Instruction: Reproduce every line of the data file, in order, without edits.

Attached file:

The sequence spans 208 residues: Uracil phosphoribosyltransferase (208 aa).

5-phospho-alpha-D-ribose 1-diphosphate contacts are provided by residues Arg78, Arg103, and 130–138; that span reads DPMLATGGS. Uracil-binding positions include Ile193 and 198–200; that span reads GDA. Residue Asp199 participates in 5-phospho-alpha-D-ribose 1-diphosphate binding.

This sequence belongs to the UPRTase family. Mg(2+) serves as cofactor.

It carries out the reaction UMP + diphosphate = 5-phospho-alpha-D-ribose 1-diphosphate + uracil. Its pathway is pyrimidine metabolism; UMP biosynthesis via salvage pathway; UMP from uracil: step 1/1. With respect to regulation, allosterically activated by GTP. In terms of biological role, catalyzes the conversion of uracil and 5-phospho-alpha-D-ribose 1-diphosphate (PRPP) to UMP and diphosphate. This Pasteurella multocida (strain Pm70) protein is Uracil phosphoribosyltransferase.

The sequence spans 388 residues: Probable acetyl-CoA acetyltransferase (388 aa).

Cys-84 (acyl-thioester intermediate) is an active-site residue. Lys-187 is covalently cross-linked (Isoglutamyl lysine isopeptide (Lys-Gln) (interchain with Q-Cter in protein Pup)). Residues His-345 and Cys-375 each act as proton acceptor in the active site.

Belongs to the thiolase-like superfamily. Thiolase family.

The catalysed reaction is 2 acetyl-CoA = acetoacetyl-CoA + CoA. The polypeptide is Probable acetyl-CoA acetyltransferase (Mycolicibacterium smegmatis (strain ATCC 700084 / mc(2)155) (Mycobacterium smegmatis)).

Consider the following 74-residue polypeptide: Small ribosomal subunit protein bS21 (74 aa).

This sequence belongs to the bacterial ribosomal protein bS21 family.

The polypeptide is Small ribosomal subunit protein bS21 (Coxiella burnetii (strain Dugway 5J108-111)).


The sequence spans 208 residues: Uracil phosphoribosyltransferase (208 aa).

5-phospho-alpha-D-ribose 1-diphosphate contacts are provided by residues Arg78, Arg103, and 130–138; that span reads DPMLATGGS. Uracil-binding positions include Ile193 and 198–200; that span reads GDA. Residue Asp199 participates in 5-phospho-alpha-D-ribose 1-diphosphate binding.

This sequence belongs to the UPRTase family. Mg(2+) serves as cofactor.

It carries out the reaction UMP + diphosphate = 5-phospho-alpha-D-ribose 1-diphosphate + uracil. Its pathway is pyrimidine metabolism; UMP biosynthesis via salvage pathway; UMP from uracil: step 1/1. With respect to regulation, allosterically activated by GTP. In terms of biological role, catalyzes the conversion of uracil and 5-phospho-alpha-D-ribose 1-diphosphate (PRPP) to UMP and diphosphate. This Pasteurella multocida (strain Pm70) protein is Uracil phosphoribosyltransferase.

The sequence spans 388 residues: Probable acetyl-CoA acetyltransferase (388 aa).

Cys-84 (acyl-thioester intermediate) is an active-site residue. Lys-187 is covalently cross-linked (Isoglutamyl lysine isopeptide (Lys-Gln) (interchain with Q-Cter in protein Pup)). Residues His-345 and Cys-375 each act as proton acceptor in the active site.

Belongs to the thiolase-like superfamily. Thiolase family.

The catalysed reaction is 2 acetyl-CoA = acetoacetyl-CoA + CoA. The polypeptide is Probable acetyl-CoA acetyltransferase (Mycolicibacterium smegmatis (strain ATCC 700084 / mc(2)155) (Mycobacterium smegmatis)).

Consider the following 74-residue polypeptide: Small ribosomal subunit protein bS21 (74 aa).

This sequence belongs to the bacterial ribosomal protein bS21 family.

The polypeptide is Small ribosomal subunit protein bS21 (Coxiella burnetii (strain Dugway 5J108-111)).